Saturday, August 19, 2006

Idle observations on shelving

I'm writing today from Newington, Connecticut (my hometown), where I'll be until tomorrow. En route to Boston yesterday, we stopped at the New England Mobile Book Fair in Newton Highlands, which a friend had told me about - despite living in the area for years, I'd never been there before. Contrary to its name, the bookstore is not mobile; it resembles a warehouse, with no windows, high ceilings, and books absolutely everywhere.

The interesting part is that aside from new arrivals and nonfiction, which are mostly grouped by category, adult fiction was arranged by publisher rather than by genre. Ace to Zebra, in other words (although Zebra was probably with other books from Kensington; I didn't pay attention). Books from different but related imprints (part of the same company division, maybe?) were shelved together - Ballantine and Del Rey, for instance. Those from Knopf and Crown, on the other hand (both Random House imprints, different divisions), are not. Within each publisher group, books are grouped by format (hb, pb, tpb), and then arranged alphabetically by author.

Yes, I tried to figure out the system; it's the librarian in me, I admit. I think it's probably based on how books arrive at the store, so it makes unpacking easy.

The store has a self-service kiosk where you can look up a book and find out who the publisher is, plus a customer service counter, where you could ask a human being about it. The shelves themselves were of the utilitarian, tall, metal, open-backed type. The overall selection was excellent, once you dug deep enough.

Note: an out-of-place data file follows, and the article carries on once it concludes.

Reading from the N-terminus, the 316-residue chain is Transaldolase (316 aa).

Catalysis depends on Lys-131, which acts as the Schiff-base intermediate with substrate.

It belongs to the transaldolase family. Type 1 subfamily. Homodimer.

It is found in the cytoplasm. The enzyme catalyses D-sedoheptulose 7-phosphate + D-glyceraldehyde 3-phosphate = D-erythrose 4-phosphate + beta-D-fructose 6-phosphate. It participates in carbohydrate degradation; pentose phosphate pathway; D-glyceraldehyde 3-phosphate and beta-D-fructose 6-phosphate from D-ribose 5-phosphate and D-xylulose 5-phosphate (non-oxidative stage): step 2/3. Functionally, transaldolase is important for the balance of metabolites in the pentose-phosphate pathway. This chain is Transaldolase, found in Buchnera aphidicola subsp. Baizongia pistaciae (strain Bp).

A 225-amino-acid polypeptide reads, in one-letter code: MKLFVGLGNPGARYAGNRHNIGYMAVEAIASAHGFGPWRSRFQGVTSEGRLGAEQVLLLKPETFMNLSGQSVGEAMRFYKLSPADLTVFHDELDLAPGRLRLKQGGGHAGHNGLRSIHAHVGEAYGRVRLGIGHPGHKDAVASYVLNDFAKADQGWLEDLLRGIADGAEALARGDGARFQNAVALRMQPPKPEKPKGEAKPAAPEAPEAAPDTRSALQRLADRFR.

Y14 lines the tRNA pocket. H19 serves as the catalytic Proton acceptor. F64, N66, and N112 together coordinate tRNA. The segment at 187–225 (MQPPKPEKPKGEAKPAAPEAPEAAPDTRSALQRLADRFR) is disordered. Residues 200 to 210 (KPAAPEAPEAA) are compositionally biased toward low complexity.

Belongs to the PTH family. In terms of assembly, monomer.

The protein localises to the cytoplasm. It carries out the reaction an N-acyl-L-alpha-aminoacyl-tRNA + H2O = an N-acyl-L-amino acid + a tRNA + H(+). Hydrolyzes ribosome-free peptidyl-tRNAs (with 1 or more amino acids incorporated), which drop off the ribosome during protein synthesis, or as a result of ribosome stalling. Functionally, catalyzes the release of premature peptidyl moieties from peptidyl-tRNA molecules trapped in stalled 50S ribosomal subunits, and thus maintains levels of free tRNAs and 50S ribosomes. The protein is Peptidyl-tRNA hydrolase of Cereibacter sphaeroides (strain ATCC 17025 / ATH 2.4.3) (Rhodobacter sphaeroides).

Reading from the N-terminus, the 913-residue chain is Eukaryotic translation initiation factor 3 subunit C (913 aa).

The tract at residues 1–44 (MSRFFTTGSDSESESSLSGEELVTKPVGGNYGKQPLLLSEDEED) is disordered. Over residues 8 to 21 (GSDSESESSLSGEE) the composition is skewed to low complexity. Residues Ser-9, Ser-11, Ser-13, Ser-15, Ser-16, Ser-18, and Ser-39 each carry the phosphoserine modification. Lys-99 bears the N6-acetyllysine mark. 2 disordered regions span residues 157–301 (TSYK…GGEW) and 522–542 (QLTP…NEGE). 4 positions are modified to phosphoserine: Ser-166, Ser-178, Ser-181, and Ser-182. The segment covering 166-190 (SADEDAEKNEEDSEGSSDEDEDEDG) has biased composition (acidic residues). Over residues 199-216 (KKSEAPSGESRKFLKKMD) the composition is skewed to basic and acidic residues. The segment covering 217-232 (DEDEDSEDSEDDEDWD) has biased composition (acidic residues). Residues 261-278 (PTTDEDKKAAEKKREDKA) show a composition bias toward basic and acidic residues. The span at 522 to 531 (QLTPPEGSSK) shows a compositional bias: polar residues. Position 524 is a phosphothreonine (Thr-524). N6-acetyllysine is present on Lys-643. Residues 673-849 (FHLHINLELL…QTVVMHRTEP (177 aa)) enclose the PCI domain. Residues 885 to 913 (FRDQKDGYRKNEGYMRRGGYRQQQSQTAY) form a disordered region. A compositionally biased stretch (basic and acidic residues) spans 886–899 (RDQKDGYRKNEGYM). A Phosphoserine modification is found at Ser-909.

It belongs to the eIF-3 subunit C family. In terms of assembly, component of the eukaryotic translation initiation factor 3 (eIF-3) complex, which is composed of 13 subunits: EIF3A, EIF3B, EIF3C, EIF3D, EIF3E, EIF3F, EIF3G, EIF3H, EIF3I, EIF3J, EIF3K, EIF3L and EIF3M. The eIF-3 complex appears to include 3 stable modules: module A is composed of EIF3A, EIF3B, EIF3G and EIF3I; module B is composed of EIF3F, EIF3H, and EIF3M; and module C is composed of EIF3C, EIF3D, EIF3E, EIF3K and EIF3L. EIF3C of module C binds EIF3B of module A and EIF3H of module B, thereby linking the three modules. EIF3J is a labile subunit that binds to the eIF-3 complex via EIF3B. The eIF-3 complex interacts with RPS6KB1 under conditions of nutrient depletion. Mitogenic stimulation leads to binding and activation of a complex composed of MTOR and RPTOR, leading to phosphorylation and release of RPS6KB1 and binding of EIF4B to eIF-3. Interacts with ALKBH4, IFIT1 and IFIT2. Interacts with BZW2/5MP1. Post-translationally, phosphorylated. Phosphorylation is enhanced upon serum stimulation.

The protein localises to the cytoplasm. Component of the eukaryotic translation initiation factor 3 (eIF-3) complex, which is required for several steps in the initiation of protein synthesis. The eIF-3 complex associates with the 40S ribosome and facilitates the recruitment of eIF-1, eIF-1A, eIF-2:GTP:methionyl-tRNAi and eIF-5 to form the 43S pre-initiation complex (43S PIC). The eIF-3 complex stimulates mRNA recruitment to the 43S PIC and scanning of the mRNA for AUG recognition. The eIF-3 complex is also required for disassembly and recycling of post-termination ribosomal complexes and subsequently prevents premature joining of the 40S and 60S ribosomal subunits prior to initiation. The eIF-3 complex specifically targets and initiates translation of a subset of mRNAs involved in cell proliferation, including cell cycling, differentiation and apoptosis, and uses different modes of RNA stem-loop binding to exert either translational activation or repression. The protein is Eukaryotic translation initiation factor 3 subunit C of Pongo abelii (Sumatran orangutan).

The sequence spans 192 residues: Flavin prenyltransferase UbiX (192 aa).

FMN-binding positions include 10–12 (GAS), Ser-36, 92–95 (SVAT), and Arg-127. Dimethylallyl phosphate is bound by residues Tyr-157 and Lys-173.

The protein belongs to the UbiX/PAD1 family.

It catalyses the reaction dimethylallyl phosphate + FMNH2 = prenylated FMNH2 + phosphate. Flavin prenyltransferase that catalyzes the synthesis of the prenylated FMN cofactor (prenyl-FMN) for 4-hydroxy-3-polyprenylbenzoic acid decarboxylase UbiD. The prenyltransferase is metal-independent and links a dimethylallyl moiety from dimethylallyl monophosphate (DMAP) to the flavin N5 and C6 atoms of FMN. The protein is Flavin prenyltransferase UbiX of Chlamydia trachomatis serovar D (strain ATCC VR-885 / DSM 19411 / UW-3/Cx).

I was bemused by the arrangement, since it doesn't facilitate browsing for the majority of folks (who won't know the details on who-owns-who in the publishing industry, and don't care who published what, either). It allows for an odd sort of serendipity, and I guess it must work - the place has been in business for years - but I didn't see anyone else, besides me, browsing the shelves.


  1. I would hate seeing books shelved by publishers because I seldom bother about those. I can't tell you without actually going to the shelves and have a look who published any of the books I have except the non fiction from the WB Darmstadt because I order books directly from them and usually remember that. ;)

  2. Yes, it was definitely odd.

    Despite that, the store had a better selection of books than I'd seen anywhere for a while - especially since most of the bookstores around Harvard U have closed up shop and gone online-only.

  3. Wow. What a weird way to shelve books. I'm trying to imagine that in the libraries I've worked in. To some extent, it might work if the publishers specialised in a very particular subject, but otherwise it would be rather unhelpful. Fascinating (said she who deliberately visited a public library in Sweden whilst on holiday, just to see how they arranged their books)

  4. Did you buy anything?

  5. No, didn't buy anything, but I should have. I ended up going to B&N last night in search of reading material for the plane trip home. This is the first trip in eons where I didn't buy any books.

  6. I have a very hard time not buying books at book stores. It is a bad habit, I must admit.